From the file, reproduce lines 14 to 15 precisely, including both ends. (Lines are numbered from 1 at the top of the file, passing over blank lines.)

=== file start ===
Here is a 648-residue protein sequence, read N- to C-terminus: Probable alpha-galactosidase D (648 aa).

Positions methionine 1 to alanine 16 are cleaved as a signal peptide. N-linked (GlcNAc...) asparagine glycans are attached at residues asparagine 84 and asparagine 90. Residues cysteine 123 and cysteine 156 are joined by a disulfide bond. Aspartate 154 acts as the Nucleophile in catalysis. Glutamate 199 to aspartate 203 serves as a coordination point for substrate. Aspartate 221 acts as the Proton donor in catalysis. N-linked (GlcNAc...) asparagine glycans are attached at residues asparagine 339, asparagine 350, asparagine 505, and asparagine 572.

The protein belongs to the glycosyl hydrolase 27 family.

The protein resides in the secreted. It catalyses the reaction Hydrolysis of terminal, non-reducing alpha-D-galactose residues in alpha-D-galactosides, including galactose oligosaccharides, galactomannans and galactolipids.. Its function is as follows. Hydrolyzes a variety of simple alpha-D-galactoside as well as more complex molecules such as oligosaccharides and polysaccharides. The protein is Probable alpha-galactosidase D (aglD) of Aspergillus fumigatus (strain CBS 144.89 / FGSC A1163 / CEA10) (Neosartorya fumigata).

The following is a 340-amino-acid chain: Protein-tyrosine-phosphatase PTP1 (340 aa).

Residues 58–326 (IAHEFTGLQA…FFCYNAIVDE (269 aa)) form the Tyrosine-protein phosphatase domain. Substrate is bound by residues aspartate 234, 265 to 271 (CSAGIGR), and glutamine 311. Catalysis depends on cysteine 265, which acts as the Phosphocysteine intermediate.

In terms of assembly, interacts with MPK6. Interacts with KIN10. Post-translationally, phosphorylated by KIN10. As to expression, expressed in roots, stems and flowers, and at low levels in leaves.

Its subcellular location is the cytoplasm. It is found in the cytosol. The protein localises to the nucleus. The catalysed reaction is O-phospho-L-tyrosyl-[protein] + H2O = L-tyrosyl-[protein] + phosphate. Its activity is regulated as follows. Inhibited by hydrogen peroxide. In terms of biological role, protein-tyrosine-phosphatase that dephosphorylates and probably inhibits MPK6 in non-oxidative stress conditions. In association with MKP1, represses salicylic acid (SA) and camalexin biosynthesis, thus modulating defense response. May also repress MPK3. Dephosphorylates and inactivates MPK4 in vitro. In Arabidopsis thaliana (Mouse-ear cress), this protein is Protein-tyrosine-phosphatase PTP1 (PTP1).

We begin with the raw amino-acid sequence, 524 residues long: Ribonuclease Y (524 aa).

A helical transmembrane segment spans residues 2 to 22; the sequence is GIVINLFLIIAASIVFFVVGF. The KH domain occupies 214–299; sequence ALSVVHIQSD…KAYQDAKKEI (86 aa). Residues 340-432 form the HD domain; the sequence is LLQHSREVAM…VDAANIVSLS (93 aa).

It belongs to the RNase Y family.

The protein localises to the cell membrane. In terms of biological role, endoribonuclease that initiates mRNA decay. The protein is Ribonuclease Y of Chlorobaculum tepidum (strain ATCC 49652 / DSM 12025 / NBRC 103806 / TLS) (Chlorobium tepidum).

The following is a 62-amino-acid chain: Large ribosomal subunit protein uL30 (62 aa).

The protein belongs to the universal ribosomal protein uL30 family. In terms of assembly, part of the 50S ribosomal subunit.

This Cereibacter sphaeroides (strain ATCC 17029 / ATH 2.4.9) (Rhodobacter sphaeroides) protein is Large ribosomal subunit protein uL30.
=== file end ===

The protein belongs to the universal ribosomal protein uL30 family. In terms of assembly, part of the 50S ribosomal subunit.

This Cereibacter sphaeroides (strain ATCC 17029 / ATH 2.4.9) (Rhodobacter sphaeroides) protein is Large ribosomal subunit protein uL30.